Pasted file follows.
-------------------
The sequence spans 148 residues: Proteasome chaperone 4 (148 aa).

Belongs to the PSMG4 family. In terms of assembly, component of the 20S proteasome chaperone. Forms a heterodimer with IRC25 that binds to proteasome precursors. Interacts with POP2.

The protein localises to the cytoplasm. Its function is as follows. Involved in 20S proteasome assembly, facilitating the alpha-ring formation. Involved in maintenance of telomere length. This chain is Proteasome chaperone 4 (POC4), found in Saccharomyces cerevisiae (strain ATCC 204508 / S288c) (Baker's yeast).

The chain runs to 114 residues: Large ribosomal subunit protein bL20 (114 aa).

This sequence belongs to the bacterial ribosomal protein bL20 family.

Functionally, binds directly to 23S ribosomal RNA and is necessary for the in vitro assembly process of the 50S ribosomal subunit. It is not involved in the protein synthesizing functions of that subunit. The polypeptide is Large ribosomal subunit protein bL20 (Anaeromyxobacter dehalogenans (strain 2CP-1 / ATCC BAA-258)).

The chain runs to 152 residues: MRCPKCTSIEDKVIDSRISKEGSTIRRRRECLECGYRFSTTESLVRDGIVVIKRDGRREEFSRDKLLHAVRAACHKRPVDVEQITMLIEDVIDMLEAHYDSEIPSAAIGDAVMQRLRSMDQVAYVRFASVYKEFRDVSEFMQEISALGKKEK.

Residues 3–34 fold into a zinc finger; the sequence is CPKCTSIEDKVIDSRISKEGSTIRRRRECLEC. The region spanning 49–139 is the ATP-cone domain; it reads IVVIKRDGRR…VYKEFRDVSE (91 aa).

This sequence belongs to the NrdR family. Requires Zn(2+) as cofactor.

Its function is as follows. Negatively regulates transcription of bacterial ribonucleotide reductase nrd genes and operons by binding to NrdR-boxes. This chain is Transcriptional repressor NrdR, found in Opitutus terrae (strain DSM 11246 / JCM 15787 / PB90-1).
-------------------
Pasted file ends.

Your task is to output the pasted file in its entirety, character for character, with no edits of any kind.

The sequence spans 148 residues: Proteasome chaperone 4 (148 aa).

Belongs to the PSMG4 family. In terms of assembly, component of the 20S proteasome chaperone. Forms a heterodimer with IRC25 that binds to proteasome precursors. Interacts with POP2.

The protein localises to the cytoplasm. Its function is as follows. Involved in 20S proteasome assembly, facilitating the alpha-ring formation. Involved in maintenance of telomere length. This chain is Proteasome chaperone 4 (POC4), found in Saccharomyces cerevisiae (strain ATCC 204508 / S288c) (Baker's yeast).

The chain runs to 114 residues: Large ribosomal subunit protein bL20 (114 aa).

This sequence belongs to the bacterial ribosomal protein bL20 family.

Functionally, binds directly to 23S ribosomal RNA and is necessary for the in vitro assembly process of the 50S ribosomal subunit. It is not involved in the protein synthesizing functions of that subunit. The polypeptide is Large ribosomal subunit protein bL20 (Anaeromyxobacter dehalogenans (strain 2CP-1 / ATCC BAA-258)).

The chain runs to 152 residues: MRCPKCTSIEDKVIDSRISKEGSTIRRRRECLECGYRFSTTESLVRDGIVVIKRDGRREEFSRDKLLHAVRAACHKRPVDVEQITMLIEDVIDMLEAHYDSEIPSAAIGDAVMQRLRSMDQVAYVRFASVYKEFRDVSEFMQEISALGKKEK.

Residues 3–34 fold into a zinc finger; the sequence is CPKCTSIEDKVIDSRISKEGSTIRRRRECLEC. The region spanning 49–139 is the ATP-cone domain; it reads IVVIKRDGRR…VYKEFRDVSE (91 aa).

This sequence belongs to the NrdR family. Requires Zn(2+) as cofactor.

Its function is as follows. Negatively regulates transcription of bacterial ribonucleotide reductase nrd genes and operons by binding to NrdR-boxes. This chain is Transcriptional repressor NrdR, found in Opitutus terrae (strain DSM 11246 / JCM 15787 / PB90-1).